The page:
‘There’s no place like home’

tclr-schrems

Paul McDonagh-Forde


This article concerns recent developments in Irish law on constitutional protections of information; specifically, information that is transmitted from, or originates in, the home. This is not a conventional article on Article 40.5’s protections of the dwelling, but is rather a specific critique of its capacity to have the role suggested by Hogan J in the Schrems case. Schrems was a case taken by an Austrian student, challenging Facebook’s privacy regime in the context of European law. Given Facebook’s use of Dublin as a European headquarters, the challenge was initiated in the Irish High Court. It will be argued that attaching constitutional protection to privacy in a digital media context is welcome and helpful, but there are fundamental weaknesses in using 40.5 in the manner suggested in Schrems.

Schrems itself was decided on a number of issues, and domestic law was very much secondary. Hogan J held that EU law went against Mr. Schrems, and therefore domestic law was not the primary issue. When considering the existing case-law stemming from Kennedy, the trial judge suggested that ‘private communication generated within the home’ directly engages Article 40.5. The examples given are ‘internet use’, ‘telephone calls’, and ‘private mail’, although it is unclear whether this list intends to be exhaustive. Arguing that direct interference with communication would be akin to life in the East Germany, the trial judge held obiter that such interference should be objectively justified ‘in the interests of the suppression of crime, national security…’ and that ‘any such interception was attended by appropriate safeguards’. This seems to suggest that a test of objective justification, perhaps of a Fortune-esque nature, is supported by the judge in this context. One of Hogan J’s main sources of inspiration was the modern-day German courts, in the Anti-Terrorism Case.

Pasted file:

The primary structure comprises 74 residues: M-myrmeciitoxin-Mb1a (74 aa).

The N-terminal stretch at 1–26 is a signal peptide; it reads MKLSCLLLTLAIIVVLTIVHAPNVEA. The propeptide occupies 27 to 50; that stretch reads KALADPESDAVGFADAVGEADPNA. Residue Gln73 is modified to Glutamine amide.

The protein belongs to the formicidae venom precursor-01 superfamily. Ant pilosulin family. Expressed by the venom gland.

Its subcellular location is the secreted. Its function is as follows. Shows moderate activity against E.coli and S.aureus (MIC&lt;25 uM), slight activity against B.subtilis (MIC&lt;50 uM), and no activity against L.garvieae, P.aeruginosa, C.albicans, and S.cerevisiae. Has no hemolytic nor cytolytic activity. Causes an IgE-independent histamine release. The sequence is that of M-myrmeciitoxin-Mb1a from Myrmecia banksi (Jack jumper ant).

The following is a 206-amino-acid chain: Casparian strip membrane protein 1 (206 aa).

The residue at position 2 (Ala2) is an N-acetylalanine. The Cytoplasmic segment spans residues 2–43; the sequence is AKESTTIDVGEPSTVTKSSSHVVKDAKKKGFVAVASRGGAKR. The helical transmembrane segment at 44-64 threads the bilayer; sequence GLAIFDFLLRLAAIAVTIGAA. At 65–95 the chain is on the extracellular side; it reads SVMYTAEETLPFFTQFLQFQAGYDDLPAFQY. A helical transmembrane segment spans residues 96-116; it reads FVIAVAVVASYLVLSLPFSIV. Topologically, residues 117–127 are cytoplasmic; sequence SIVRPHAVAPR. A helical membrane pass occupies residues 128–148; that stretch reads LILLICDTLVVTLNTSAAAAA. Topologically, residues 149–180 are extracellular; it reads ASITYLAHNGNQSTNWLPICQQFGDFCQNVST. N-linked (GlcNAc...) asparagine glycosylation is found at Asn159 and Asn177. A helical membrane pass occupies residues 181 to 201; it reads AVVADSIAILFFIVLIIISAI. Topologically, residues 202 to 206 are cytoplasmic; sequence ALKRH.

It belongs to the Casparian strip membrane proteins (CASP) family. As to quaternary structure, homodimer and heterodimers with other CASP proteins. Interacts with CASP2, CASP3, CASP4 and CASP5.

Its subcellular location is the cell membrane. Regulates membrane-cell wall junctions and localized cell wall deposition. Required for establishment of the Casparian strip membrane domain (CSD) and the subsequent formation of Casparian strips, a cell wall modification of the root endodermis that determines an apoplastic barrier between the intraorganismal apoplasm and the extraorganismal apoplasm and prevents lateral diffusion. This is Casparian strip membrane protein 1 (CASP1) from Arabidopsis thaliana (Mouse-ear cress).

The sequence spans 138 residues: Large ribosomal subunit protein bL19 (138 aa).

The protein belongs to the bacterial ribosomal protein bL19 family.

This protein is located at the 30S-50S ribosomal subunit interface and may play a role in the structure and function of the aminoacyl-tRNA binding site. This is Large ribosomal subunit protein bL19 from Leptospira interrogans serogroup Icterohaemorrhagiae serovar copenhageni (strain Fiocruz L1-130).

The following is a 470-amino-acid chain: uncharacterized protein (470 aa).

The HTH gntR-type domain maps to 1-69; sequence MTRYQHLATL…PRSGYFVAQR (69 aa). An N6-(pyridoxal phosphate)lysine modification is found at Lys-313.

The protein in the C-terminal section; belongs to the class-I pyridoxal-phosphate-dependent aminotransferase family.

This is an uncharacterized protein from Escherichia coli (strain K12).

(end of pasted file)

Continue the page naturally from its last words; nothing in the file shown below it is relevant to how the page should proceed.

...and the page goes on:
At Irish law, Hamilton P in Kennedy already enumerated a right to privacy that included a ban on unjustifiable interference with telephone calls. He held that there could be some circumstances where the ‘exigencies of the common good’ could necessitate interfering with this right. Much of Hogan J’s reasoning seems entirely compatible with this constitutional conception of privacy. The breaching party is already obliged to justify the interference, and the information is afforded comprehensive protection by the right to privacy, not being limited by the attachment to the dwelling. Furthermore, broader provisions (or at least, provisions that have recently been more broadly interpreted) such as the right of the person in Article 40.3 could be invoked, should a more textual solution be desired. David Kenny has argued that this developing area of law has the capacity to provide robust constitutional protections, and it could be argued that privacy is inherent in personhood. The invocation of 40.5 raises questions of inconsistency and logical difficulty, which I shall examine presently.